PASCAGOULA, Miss., July 11, 2014 (GLOBE NEWSWIRE) -- Huntington Ingalls Industries (NYSE:HII) announced today that the amphibious assault ship America (LHA 6) has departed the company's Ingalls Shipbuilding division, sailing to the West Coast in preparation for her Oct. 11 commissioning in San Francisco.
"Today I share the pride of thousands of Ingalls shipbuilders who have worked tirelessly in constructing this magnificent large-deck amphibious warship," said Ingalls Shipbuilding President Brian Cuccias. "While watching America sail away from our shipyard, we know our sailors and Marines have another battle-ready asset with which to perform their missions. We've built amphibious warships at Ingalls for nearly 50 years, and we look forward to continuing to build them for years to come."
America is the first ship in the U.S. Navy's new class of amphibious assault ships. The ship is 844 feet long and 106 feet wide and displaces 44,971 long tons. Its fuel-efficient gas turbine propulsion system can drive the ship in excess of 20 knots. America was delivered to the U.S. Navy on April 10.
"The crew and I have been looking forward to this day for quite a while," said Capt. Robert A. Hall Jr., America's commanding officer. "The sailors and Marines serving aboard America have been training hard and working hard to ensure the ship is ready to get underway, and their efforts are now paying off. We'll definitely miss the Gulf Coast communities and the outstanding Southern hospitality we've been shown since arriving, but we're looking forward to getting underway, sailing back to our families in San Diego and to joining the fleet."
America can accommodate a crew of 1,204 (with 102 officers) and 1,871 troops. America is capable of carrying a Marine Expeditionary Unit, including Marine helicopters, MV‐22 Osprey VTOL tiltrotor aircraft and F‐35B Joint Strike Fighters (JSF) STOVL aircraft.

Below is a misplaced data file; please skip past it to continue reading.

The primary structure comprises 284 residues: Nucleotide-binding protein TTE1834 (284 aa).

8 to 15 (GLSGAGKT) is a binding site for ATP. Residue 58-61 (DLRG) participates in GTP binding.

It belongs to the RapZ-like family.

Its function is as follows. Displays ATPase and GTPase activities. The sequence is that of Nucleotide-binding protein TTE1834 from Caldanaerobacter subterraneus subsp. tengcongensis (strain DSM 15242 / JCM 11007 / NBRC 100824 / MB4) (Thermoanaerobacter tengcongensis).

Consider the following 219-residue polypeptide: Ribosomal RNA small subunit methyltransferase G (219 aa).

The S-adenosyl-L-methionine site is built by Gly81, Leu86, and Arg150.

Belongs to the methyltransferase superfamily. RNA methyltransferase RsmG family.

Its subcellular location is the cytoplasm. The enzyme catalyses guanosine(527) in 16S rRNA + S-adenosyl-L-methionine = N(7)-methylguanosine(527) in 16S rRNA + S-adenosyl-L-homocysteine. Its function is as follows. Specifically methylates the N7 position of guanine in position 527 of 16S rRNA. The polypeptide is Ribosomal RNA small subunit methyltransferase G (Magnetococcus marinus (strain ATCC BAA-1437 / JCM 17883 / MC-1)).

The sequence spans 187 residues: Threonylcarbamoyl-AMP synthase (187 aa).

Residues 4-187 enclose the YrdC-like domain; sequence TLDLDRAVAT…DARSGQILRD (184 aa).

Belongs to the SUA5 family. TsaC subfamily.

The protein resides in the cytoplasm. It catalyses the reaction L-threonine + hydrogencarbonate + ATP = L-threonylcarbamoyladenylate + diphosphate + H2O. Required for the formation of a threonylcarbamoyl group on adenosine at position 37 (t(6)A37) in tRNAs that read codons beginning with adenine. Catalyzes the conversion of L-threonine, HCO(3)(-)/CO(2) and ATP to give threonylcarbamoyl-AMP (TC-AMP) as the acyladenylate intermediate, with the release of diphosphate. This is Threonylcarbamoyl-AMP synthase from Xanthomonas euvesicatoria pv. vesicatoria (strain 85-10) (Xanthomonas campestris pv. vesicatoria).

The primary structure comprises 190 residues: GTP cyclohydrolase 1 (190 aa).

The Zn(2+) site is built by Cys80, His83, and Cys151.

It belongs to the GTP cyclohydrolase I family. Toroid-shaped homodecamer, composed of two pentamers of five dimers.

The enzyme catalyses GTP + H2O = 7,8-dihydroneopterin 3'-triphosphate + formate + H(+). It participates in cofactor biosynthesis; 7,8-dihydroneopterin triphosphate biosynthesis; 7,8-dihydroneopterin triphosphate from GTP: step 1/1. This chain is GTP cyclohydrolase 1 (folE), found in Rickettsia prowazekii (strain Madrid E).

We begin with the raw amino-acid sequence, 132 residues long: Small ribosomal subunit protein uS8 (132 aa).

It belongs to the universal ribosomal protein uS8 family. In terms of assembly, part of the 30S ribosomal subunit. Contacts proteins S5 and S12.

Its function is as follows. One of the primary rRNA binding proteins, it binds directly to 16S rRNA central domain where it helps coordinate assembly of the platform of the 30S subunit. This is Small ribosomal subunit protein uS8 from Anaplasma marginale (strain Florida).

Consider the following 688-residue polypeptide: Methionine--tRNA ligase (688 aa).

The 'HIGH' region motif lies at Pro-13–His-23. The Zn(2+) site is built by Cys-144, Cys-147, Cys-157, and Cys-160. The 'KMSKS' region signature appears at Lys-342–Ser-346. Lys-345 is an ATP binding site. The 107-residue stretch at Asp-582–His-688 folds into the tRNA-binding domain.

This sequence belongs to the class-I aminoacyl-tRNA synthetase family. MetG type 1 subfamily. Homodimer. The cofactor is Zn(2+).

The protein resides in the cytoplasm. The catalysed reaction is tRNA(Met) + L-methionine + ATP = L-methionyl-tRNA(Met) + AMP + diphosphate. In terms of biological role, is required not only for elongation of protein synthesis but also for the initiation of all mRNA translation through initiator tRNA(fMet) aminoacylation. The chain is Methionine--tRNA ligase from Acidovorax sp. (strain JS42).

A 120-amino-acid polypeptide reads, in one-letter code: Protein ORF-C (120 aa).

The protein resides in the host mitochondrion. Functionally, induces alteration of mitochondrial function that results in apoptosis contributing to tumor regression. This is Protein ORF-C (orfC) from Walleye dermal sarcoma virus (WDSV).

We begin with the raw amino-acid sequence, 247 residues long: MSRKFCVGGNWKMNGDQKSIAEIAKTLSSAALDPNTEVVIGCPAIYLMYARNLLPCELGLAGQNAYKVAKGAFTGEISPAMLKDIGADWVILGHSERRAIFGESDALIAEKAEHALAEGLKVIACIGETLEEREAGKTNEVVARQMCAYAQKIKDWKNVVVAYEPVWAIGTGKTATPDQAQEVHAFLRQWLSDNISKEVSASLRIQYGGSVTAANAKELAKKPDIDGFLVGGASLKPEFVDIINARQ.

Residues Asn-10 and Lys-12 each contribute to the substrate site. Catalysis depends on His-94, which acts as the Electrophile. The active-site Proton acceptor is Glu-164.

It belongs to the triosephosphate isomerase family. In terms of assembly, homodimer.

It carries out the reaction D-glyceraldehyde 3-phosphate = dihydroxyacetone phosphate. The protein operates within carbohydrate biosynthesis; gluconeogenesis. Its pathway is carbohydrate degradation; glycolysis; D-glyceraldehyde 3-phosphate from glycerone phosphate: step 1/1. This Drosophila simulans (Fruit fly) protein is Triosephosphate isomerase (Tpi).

America is designed for survivability with increased aviation capacity, including an enlarged hangar deck, realignment and expansion of the aviation maintenance facilities, a significant increase in available stowage for parts and support equipment, and increased aviation fuel capacity. Similar to its predecessors, the ship will be able to operate as the flagship for an expeditionary strike group. Prior to America, Ingalls built five Tarawa-class (LHA 1) ships and eight Wasp-class (LHD 1) ships.
About Huntington Ingalls
Huntington Ingalls Industries designs, builds and manages the life-cycle of the most complex nuclear and conventionally-powered ships for the U.S. Navy and Coast Guard. For more than a century, HII’s Newport News and Ingalls shipbuilding divisions in Virginia and Mississippi have built more ships in more ship classes than any other U.S. naval shipbuilder. HII also provides engineering and project management services expertise to the commercial energy industry, the Department of Energy and other government customers. Headquartered in Newport News, Virginia, HII employs more than 39,000 people operating both domestically and internationally. For more information, visit: